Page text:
Volkswagen to add 800 jobs at U.S. plant as auto sales strengthen
Volkswagen Group of America has announced plans to add 800 jobs at its factory in Chattanooga, Tenn., to increase production of its hot-selling Passat sedan.
The new positions will bring the total new jobs at the plant to about 1,000 this year and will push overall employment to 3,700, including positions offered by the automaker’s contractors.
The expansion comes as the U.S. auto market continues to gain strength after nearly collapsing in 2008 and 2009. Auto information company Kelley Blue Book is projecting that the annual rate of sales will hit 14.6 million this month, the best March since 2007.
Drivers replacing older vehicles, the easing of credit conditions, an improving jobs outlook and growing consumer confidence are aiding the industry’s rebound.
VW has sold almost 58,000 vehicles in the U.S. this year, a 45% gain from 2011 and is on pace to sell more cars here than it has in many decades.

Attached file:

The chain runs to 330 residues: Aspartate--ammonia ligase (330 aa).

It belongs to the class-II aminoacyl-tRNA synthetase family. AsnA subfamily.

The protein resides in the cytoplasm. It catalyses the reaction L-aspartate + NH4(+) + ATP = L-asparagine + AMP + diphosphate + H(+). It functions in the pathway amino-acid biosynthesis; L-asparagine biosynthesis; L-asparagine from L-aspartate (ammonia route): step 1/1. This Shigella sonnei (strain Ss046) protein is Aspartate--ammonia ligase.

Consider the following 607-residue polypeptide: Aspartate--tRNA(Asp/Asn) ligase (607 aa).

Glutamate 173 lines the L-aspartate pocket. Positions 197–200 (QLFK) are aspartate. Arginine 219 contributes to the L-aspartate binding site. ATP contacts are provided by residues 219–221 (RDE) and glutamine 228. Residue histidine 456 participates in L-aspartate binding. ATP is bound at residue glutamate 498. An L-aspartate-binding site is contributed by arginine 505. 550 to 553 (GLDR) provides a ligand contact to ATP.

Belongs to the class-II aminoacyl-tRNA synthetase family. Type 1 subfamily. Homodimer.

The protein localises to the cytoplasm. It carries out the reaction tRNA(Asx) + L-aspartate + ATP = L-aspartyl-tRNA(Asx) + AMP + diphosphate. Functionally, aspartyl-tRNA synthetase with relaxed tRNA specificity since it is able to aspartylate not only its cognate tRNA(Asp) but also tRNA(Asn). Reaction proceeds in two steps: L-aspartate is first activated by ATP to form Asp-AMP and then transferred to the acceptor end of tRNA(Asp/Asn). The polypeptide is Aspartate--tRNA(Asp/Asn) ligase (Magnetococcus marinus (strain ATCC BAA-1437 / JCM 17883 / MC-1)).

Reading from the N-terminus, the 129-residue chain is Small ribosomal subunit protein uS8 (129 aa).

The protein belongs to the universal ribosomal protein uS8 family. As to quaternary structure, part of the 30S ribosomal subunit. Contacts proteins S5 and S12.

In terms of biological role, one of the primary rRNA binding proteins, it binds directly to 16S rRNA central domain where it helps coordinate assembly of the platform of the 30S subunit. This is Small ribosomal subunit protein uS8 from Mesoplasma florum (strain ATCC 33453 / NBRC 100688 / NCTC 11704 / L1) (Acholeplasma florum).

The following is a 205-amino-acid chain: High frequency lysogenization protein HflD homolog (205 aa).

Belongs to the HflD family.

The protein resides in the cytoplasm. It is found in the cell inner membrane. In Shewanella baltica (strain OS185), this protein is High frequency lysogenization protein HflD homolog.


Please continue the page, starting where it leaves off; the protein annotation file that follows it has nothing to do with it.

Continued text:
February was the biggest month for Passat – sales of 8,189 cars -- since August 2003, according to auto information company Edmunds.com.
“Quite plainly, we need more Passats to meet the market demand and I’m glad that we can respond so quickly by adding staff in Chattanooga,” said Jonathan Browning, VW’s U.S. chief executive.
The new workers will allow the automaker to extend the plant’s weekly output and reduce the amount of overtime for current workers.
“For now, at least, this extra production will absorb the Passat’s jump in demand in the U.S.,” said Michelle Krebs, an Edmunds.com analyst. “But further down the line, Volkswagen will need to produce even more vehicles in the U.S. to expand its product offerings, a small crossover, for instance, and meet its lofty sales goals.”
VW has said it wants to sell 800,000 vehicles annually in the U.S. by 2018. It sold 324,400 last year.
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